Lerner Gallery adds cafe
By Joe Moskowitz
Martin Lerner decided in 2010 that he had enough of the corporate world and retired from his job at Minolta. It was time, he decided, to do something different. He found something really different. He opened an art gallery in Roxbury, but just that wasn’t enough. He needed a way to get people to come to town so he could get people into the gallery.
Timing isn’t quite everything. Money helps and the MARK Project had recently secured a Main Street Revitalization grant. With $50,000 available to start, Lerner decided to get to work. Actually he got contractor John Carson of On the Level Enterprises and Margaretville builder Dave Goodchild to start work. In fewer than five months, the 150-year-old building that used to house Brainerd TV and Appliance has been transformed into a stunning gallery and café.
Carson said there were no real surprises, no reasons for delay, and everything is ready for a July 4 opening. Carson contributed more than building help. He thought it would be nice to be able to sit on the porch and have a beer while the kids go inside and get ice cream. So now the little café, with about five originally planned menu items, has more than 30 items including beer, wine and ice cream.
The name of the café is Queen’s Mountain. Lerner’s family used to own rental units in the New York City borough of Queens. That’s where he met the man who is going to help run the café, Yeshi Gyaltsen. Yeshi was born in Tibet. He escaped and went to India where he lived for 20 years. He became a monk, then a Lama, a high holy man. He now lives in Roxbury and has been granted political asylum in the U.S.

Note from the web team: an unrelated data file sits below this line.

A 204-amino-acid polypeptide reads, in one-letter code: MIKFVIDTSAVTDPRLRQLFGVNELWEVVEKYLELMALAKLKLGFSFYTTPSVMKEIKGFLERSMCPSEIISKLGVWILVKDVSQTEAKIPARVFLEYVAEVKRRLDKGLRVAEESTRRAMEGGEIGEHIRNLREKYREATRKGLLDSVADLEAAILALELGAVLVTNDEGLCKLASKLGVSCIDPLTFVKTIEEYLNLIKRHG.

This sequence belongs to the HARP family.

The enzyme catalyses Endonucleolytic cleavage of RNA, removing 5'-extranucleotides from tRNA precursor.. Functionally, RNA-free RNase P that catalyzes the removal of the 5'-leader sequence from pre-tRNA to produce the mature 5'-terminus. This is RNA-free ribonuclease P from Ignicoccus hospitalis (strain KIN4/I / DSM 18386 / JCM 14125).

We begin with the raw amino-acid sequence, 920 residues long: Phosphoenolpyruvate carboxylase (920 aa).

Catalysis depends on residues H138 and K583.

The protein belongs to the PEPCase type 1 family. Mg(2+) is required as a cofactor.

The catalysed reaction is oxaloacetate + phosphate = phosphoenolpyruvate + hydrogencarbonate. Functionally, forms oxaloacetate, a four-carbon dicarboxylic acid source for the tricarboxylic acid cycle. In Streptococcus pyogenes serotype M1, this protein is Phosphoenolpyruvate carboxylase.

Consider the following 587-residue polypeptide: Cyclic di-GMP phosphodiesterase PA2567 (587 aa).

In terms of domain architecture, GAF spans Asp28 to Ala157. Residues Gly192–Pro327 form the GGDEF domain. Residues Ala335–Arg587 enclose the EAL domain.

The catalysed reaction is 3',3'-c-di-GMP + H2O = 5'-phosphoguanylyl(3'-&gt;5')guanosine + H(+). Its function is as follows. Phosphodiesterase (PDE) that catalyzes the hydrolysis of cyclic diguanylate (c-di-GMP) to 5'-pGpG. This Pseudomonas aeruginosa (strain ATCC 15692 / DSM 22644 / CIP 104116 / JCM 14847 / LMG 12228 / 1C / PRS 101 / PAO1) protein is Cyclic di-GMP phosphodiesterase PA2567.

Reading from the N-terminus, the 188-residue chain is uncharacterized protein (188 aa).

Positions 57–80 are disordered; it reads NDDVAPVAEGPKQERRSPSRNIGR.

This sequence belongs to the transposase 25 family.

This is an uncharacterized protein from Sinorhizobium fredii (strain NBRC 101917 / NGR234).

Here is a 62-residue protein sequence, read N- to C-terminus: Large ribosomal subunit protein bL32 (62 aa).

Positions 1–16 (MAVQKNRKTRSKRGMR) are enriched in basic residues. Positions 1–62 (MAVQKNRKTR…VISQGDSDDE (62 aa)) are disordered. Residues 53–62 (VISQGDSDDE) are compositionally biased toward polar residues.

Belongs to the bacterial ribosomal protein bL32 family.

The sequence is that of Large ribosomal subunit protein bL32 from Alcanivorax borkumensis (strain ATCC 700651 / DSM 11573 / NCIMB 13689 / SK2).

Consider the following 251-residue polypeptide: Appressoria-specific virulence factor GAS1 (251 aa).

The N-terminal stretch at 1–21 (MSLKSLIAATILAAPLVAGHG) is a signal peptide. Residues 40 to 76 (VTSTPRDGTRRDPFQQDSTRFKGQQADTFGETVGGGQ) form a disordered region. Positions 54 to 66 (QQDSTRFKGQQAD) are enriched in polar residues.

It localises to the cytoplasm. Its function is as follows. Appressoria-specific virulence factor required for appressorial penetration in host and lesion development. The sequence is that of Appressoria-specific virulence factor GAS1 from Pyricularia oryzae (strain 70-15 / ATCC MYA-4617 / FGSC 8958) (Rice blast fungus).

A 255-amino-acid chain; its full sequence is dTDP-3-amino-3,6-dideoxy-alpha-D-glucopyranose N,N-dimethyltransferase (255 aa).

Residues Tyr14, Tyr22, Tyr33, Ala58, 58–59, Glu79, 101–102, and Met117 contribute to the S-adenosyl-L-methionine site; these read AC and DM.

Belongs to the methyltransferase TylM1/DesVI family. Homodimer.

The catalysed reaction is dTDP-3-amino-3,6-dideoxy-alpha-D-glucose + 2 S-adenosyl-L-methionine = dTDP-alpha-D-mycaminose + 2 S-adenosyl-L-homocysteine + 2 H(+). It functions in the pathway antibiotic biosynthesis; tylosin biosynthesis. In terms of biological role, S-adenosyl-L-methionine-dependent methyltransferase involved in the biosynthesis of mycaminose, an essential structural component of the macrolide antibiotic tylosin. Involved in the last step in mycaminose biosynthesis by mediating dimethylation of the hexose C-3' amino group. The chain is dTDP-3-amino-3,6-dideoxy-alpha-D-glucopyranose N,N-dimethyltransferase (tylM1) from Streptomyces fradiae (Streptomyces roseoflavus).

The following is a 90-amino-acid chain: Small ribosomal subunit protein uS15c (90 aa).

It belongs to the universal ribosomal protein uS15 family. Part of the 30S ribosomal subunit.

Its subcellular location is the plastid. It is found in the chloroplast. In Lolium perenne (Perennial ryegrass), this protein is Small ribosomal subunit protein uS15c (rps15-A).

Lerner’s wife, Yung Yung Tsuai, also has a somewhat unusual resume for the Roxbury café business. She is a former dancer with both the Martha Graham and Alvin Ailey companies. And now she also is in Roxbury.
Lerner knows that he is facing a challenge. He says Roxbury is not Woodstock, or Phoenicia, he says it doesn’t even have as much traffic as Arkville. He says he hopes his place will help draw people to the community. But he says he can’t do it by himself. He credits Phil Lenihan who rebuilt the corner store building across the street, the effort Lewis Wendell is putting into the nearby Enderlin Building and the crowd that The Roxbury Motel attracts.
He is not concerned about competition. In fact he wants it. His father used to say, “10 hotels on the street is better than one.”
In the meantime he offers his granddaughter, Sasha Ashe, some ice cream. She is related to tennis legend Arthur Ashe. It is a very interesting place.